Donald Lichliter told his family if he was ever killed on the job he wanted them to tell people about the risks he and other Caltrans employees faced as they worked on state roads.
"He told us if he was killed on the job he wanted us to let people know that (Caltrans workers) have families, and that (drivers) need to slow down," said his wife Mandy Lichliter, on Saturday. "People don't know how dangerous it can be."
Lichliter, 53, was applying fertilizer to trees Thursday along the south side of Highway 99 in Lodi when he was hit and killed by a truck.
The California Highway Patrol said a panel truck from Glassfab Tempering Services, of Tracy, struck Lichliter. The truck driver, Keith Fletcher, 45, of Stockton, remained on the scene and spoke with investigators. No arrests have been made and the incident is under investigation.
Lichliter was a 27-year California Department of Transportation employee and was based in the Lodi office. He and his family lived in Modesto. He was the first Caltrans employee to die on the job this year. Caltrans had one death in 2008 and three in 2007.
Lichliter took pride in his job as a tree maintenance worker. "He loved going down the road and saying, 'Look at that tree. I worked on that,'" his wife said. "He enjoyed making the highways look beautiful."
She said he had a green thumb at home, keeping his trees healthy and his lawn manicured.
But his enjoyment at work came with the fear of being hit by a car or truck because a driver was not paying attention, Mandy Lichliter said.
On Thursday, Lichliter was with another worker applying a fertilizer treatment to keep the eucalyptus trees healthy and treat a pest. Their truck was parked on the shoulder.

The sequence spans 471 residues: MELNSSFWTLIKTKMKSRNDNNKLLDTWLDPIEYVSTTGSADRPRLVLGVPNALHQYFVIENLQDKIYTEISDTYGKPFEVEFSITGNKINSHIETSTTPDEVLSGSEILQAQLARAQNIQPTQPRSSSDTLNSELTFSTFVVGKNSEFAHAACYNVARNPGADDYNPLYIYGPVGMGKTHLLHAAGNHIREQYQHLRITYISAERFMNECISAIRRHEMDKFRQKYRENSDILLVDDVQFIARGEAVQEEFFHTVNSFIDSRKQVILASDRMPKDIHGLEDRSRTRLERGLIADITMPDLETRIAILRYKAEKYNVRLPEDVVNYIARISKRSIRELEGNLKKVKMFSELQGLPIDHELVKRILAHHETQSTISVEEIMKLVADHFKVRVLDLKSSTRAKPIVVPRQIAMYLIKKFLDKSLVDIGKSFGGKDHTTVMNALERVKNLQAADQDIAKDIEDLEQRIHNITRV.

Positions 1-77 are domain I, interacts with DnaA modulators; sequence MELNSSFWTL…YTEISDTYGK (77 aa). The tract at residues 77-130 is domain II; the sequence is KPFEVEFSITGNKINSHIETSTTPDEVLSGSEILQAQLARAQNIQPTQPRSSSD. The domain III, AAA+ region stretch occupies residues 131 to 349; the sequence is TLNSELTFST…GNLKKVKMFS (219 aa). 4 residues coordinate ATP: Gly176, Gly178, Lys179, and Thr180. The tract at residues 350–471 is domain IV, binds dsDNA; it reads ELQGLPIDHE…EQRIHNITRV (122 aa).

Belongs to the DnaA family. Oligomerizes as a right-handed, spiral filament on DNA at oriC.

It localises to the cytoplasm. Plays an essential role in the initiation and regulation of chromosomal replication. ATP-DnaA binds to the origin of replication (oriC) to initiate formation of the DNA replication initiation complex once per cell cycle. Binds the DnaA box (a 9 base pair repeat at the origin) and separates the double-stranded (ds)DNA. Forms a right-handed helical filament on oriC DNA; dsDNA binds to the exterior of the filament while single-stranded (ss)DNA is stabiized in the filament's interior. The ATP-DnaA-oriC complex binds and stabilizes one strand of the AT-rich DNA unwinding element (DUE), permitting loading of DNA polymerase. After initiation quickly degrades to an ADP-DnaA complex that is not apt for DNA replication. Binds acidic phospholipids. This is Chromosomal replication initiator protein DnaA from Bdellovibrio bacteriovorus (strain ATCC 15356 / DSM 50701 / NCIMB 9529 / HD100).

The CHP said it was unclear if Lichliter stepped into the road or if the truck driver veered onto the shoulder. The accident occurred south of Victor Road.
"If (drivers) see road work ahead, they need to slow down and be cautious," Mandy Lichliter said. "They need to put away all distractions."
Despite the risk, Lichliter was a devoted state employee who was called upon to work double shifts or late into the night if he was needed, his wife said.
She said he would go out of his way while at work to help stranded drivers along the highway.
"He would help them push their car off the road, change their tires or give them a ride," she said. "He would do anything for anybody."
Lichliter's family remembered him as a boisterous man who was the life of the party.
With a big smile on her face, Ally Lichliter remembered her dad singing the raucous lyrics of "Black Betty" on a karaoke machine at his birthday party.
Lichliter's family said he loved making jokes about everybody, and that he loved to push everyone's buttons almost as much as he loved it when people pushed his buttons.
He loved driving his 2000 Buell Thunderbolt motorcycle to work or taking his wife for a leisurely ride to La Grange and Coulterville. His work ethic was matched by his dedication to his family.
"He taught us a lot about how to be responsible," said his daughter, Jollene Kelley. "He always thought of others before he thought of himself."
Lichliter is survived by his wife and four children: Nicole Lewis, 30, Jollene Kelley, 28, John Lewis, 27, Ally Lichliter, 15, and his two granddaughters Gianna Lewis, 5, and 7-month-old Lera Kelley.
A funeral service will be at 11 a.m. Thursday at First Baptist Church at 12th and Needham streets in Modesto. The public is invited.
Bee staff writer Rosalio Ahumada can be reached at firstname.lastname@example.org or 578-2394.